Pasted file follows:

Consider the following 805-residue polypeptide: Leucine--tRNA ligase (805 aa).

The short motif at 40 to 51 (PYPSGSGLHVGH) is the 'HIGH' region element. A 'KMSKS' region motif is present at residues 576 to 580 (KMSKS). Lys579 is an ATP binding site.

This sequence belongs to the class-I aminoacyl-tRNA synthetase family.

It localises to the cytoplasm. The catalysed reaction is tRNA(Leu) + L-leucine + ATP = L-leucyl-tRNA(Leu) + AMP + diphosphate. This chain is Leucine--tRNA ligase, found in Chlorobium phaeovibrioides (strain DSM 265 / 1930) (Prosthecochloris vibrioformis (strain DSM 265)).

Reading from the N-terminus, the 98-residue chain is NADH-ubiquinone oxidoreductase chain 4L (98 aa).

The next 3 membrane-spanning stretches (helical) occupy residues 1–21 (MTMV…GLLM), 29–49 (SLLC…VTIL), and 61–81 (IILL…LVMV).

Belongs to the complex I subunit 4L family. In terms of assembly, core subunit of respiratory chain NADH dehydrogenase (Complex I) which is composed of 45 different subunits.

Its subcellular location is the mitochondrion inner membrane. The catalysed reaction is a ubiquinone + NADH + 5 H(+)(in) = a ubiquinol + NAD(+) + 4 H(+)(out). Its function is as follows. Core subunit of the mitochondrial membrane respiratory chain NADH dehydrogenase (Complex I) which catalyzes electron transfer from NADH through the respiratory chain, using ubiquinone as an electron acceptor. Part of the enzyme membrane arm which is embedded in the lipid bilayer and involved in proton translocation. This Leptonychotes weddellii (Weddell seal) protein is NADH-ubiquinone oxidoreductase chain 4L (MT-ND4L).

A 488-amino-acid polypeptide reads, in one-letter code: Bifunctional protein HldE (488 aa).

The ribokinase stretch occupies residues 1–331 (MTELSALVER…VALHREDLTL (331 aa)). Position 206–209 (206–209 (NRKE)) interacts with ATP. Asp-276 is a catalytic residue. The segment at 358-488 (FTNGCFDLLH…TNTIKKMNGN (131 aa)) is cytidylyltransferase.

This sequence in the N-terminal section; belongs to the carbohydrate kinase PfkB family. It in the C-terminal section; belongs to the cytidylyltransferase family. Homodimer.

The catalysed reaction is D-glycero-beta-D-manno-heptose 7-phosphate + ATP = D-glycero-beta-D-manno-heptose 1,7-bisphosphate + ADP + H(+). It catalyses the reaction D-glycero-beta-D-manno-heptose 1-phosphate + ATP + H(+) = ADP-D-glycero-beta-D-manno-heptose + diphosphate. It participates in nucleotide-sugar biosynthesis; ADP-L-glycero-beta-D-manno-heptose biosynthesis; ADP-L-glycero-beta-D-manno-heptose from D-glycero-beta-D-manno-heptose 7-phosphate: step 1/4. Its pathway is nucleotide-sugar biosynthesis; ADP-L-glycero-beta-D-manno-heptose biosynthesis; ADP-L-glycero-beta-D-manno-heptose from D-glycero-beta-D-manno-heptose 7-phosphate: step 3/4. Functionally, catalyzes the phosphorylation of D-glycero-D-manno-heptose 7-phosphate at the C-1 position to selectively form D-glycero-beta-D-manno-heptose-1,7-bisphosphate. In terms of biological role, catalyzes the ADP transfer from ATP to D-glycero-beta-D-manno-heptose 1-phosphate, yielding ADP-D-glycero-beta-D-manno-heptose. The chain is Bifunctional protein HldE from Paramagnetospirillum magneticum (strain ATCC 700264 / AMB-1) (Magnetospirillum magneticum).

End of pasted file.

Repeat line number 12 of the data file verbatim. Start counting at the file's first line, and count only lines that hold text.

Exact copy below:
The catalysed reaction is D-glycero-beta-D-manno-heptose 7-phosphate + ATP = D-glycero-beta-D-manno-heptose 1,7-bisphosphate + ADP + H(+). It catalyses the reaction D-glycero-beta-D-manno-heptose 1-phosphate + ATP + H(+) = ADP-D-glycero-beta-D-manno-heptose + diphosphate. It participates in nucleotide-sugar biosynthesis; ADP-L-glycero-beta-D-manno-heptose biosynthesis; ADP-L-glycero-beta-D-manno-heptose from D-glycero-beta-D-manno-heptose 7-phosphate: step 1/4. Its pathway is nucleotide-sugar biosynthesis; ADP-L-glycero-beta-D-manno-heptose biosynthesis; ADP-L-glycero-beta-D-manno-heptose from D-glycero-beta-D-manno-heptose 7-phosphate: step 3/4. Functionally, catalyzes the phosphorylation of D-glycero-D-manno-heptose 7-phosphate at the C-1 position to selectively form D-glycero-beta-D-manno-heptose-1,7-bisphosphate. In terms of biological role, catalyzes the ADP transfer from ATP to D-glycero-beta-D-manno-heptose 1-phosphate, yielding ADP-D-glycero-beta-D-manno-heptose. The chain is Bifunctional protein HldE from Paramagnetospirillum magneticum (strain ATCC 700264 / AMB-1) (Magnetospirillum magneticum).